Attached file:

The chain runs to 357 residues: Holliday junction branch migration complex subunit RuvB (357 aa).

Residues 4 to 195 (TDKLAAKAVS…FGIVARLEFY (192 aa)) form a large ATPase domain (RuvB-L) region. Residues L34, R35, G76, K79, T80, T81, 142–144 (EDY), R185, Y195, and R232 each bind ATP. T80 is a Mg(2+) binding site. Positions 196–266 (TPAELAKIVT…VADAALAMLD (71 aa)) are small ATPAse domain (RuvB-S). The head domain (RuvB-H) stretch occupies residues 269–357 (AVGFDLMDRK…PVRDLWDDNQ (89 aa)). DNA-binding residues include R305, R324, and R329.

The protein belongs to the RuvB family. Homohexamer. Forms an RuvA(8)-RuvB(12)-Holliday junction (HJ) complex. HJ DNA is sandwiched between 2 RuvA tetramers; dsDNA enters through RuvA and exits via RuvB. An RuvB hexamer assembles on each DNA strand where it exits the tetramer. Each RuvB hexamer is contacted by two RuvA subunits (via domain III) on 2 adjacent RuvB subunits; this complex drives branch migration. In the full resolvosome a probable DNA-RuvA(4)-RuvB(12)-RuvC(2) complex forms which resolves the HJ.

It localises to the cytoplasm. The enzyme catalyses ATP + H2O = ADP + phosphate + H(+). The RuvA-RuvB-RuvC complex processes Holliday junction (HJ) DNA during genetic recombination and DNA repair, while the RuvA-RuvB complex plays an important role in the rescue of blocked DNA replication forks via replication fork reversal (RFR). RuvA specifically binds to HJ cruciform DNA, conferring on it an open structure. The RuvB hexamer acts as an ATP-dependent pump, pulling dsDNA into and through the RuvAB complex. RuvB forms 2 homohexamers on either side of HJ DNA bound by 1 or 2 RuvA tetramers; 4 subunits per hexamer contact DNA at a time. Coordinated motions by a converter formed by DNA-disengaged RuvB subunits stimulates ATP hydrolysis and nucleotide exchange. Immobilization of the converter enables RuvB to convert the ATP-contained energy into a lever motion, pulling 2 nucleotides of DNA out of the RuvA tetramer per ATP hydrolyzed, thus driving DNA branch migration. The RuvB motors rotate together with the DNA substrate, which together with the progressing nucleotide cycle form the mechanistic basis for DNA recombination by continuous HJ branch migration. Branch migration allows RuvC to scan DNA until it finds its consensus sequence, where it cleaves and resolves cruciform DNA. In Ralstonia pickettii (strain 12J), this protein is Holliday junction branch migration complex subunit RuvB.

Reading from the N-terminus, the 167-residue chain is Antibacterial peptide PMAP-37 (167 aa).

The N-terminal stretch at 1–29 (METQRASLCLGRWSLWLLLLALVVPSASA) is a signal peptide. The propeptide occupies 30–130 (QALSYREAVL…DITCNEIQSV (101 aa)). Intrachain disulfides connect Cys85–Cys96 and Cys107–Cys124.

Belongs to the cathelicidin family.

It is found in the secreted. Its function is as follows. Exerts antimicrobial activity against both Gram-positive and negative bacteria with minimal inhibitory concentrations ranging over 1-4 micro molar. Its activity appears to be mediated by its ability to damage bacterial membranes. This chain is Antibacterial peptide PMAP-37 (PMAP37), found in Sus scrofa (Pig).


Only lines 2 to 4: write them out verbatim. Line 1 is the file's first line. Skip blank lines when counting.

Residues 4 to 195 (TDKLAAKAVS…FGIVARLEFY (192 aa)) form a large ATPase domain (RuvB-L) region. Residues L34, R35, G76, K79, T80, T81, 142–144 (EDY), R185, Y195, and R232 each bind ATP. T80 is a Mg(2+) binding site. Positions 196–266 (TPAELAKIVT…VADAALAMLD (71 aa)) are small ATPAse domain (RuvB-S). The head domain (RuvB-H) stretch occupies residues 269–357 (AVGFDLMDRK…PVRDLWDDNQ (89 aa)). DNA-binding residues include R305, R324, and R329.

The protein belongs to the RuvB family. Homohexamer. Forms an RuvA(8)-RuvB(12)-Holliday junction (HJ) complex. HJ DNA is sandwiched between 2 RuvA tetramers; dsDNA enters through RuvA and exits via RuvB. An RuvB hexamer assembles on each DNA strand where it exits the tetramer. Each RuvB hexamer is contacted by two RuvA subunits (via domain III) on 2 adjacent RuvB subunits; this complex drives branch migration. In the full resolvosome a probable DNA-RuvA(4)-RuvB(12)-RuvC(2) complex forms which resolves the HJ.

It localises to the cytoplasm. The enzyme catalyses ATP + H2O = ADP + phosphate + H(+). The RuvA-RuvB-RuvC complex processes Holliday junction (HJ) DNA during genetic recombination and DNA repair, while the RuvA-RuvB complex plays an important role in the rescue of blocked DNA replication forks via replication fork reversal (RFR). RuvA specifically binds to HJ cruciform DNA, conferring on it an open structure. The RuvB hexamer acts as an ATP-dependent pump, pulling dsDNA into and through the RuvAB complex. RuvB forms 2 homohexamers on either side of HJ DNA bound by 1 or 2 RuvA tetramers; 4 subunits per hexamer contact DNA at a time. Coordinated motions by a converter formed by DNA-disengaged RuvB subunits stimulates ATP hydrolysis and nucleotide exchange. Immobilization of the converter enables RuvB to convert the ATP-contained energy into a lever motion, pulling 2 nucleotides of DNA out of the RuvA tetramer per ATP hydrolyzed, thus driving DNA branch migration. The RuvB motors rotate together with the DNA substrate, which together with the progressing nucleotide cycle form the mechanistic basis for DNA recombination by continuous HJ branch migration. Branch migration allows RuvC to scan DNA until it finds its consensus sequence, where it cleaves and resolves cruciform DNA. In Ralstonia pickettii (strain 12J), this protein is Holliday junction branch migration complex subunit RuvB.